What’s Long, Boring and Something You Can Only Do Once in Michigan?
If you've had to do this before, you probably already know what I'm talking about here. If not, welcome, we're talking about a "Basic Driver Improvement Course."
Don't Worry, It's Only if You Get a Ticket
If you've never had to do this, great job! How does it feel to be a good noodle in society?
According to the Secretary of State, a person who is deemed "eligible" to take the Basic Driver Improvement Course (BDIC) either online or in a classroom.
What do you have to do to be "eligible"? Well, get a ticket!
I got my first ticket EVER back in June so because it has almost been 60 days, and I'm a habitual procrastinator, it's time to settle up!
So, once I got my "judgement" in the mail telling me how much I had to pay for my ticket, the State of Michigan also sent me a letter informing me the Michigan Department of State received notice of my infraction.
By doing this course, if you do have a violation on your record, it gives you the opportunity to prevent the points from your infraction (in my case, THREE) from going on your license and being disclosed to the insurance company.
What's The Catch?
It really is a good thing to do, give people the opportunity to fix their mistake so it does not cost them as much in the long run, we love to see it.
However, the catch is, according to the letter I received with the official seal from the State of Michigan, is "The BDIC program can only be applied once in a lifetime."
Yes, you read that right...a lifetime.
Also, while you do have 60 days to pass the course, it is about four hours of videos or materials to review with mini quizzes at each section and a final exam. The Michigan Secretary of State says you have as many attempts as you would like within the 60 days of your ticket date to pass the test, but you have to pay for each subsequent attempt.
In my letter as well as on the Secretary of State's section of FAQ's about the BDIC program, they say if you choose not to participate or do not pass by the deadline, the points will be added to your license, visible to the insurance company and subject to their discretion.
While you may only apply your success for "passing" the BDIC one time in the rest of your entire life driving in the state of Michigan, if you do not pass, you are able to re-take the test and possibly apply your successful completion on to your next ticket (if you are so unlucky to get a subsequent one).
The Course Itself
When you get the letter informing you of your options to take the course or not, they also tell you how to access the program(s).
In the letter, they say to visit Michigan.gov/BDIC for information on course providers, fees, scheduling, etc. From there, you have to go through a whole rigmarole to get to their list of "course sponsors" and boy, do you have options!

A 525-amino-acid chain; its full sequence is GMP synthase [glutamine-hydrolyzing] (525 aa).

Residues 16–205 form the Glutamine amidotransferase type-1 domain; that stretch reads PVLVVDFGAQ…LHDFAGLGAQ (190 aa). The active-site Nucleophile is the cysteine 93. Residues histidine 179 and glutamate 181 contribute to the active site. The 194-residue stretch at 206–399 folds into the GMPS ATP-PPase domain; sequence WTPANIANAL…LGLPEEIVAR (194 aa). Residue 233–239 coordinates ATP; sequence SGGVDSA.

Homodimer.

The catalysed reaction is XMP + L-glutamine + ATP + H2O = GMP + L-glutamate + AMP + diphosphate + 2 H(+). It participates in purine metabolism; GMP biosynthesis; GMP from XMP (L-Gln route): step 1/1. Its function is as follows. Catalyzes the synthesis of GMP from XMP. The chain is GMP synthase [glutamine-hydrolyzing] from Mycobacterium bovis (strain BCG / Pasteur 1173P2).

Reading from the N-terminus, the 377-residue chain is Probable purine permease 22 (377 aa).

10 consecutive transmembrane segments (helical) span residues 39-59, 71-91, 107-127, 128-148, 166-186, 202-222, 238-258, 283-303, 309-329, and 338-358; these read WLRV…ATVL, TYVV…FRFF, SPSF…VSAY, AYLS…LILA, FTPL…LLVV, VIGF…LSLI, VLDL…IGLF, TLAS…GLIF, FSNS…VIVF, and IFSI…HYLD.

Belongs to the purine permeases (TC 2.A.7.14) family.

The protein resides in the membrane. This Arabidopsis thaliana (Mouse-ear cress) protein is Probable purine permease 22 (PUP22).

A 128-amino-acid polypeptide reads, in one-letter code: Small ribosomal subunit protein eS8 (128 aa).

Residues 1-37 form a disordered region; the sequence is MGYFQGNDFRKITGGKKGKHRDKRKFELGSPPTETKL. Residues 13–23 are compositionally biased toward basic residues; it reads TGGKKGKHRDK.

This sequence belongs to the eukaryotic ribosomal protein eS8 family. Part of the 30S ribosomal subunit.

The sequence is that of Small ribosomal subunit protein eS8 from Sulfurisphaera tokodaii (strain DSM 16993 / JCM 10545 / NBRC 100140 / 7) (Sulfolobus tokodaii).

You then sift through the various "sponsors" until you find one you think will be right for you by going to their website.
Each "course sponsor", or rather, provider has their own version of the BDIC in which the letter you receive about your options tells you "course providers establish their own course fees but may not charge more than $100."
So once you find one at a price point you can work with, you can register, pay and begin.
The Course Provider I Chose
The course I am currently listening to as I write this is called "Drive Safe Today." I did pay a little extra to have the video version instead of just audio and reading.
While I can commend them on trying to make it as entertaining and engaging as possible there are some things I just can not ignore.
It's all pretty "common sense" stuff which is a little frustrating because you know you already know it; however, you have to sit through the videos to get the credit for it. Also, though, they have a point because "you wouldn't be here in the first place if you followed these dang rules" so that's on me.
However, I will say I have had a few moments where I thought "oh man, this guy's good."
Using examples like the infamous Vince Neil and Nicholas “Razzle” Dingley crash to illustrate points about drunk driving, talking about Paris Hilton to illustrate DUI's and for some reason pronouncing the word "yellow" as "yell-are" or "law enforcement" as "lar-emforcement" it's kept me on my toes.
At the end of the day, you've got to do what you've got to do and sometimes...well, one time...you might have to do this.
I guess thank you to the State of Michigan for giving me the opportunity to learn the error of my ways. I'll never go through a "steady yellow signal" again.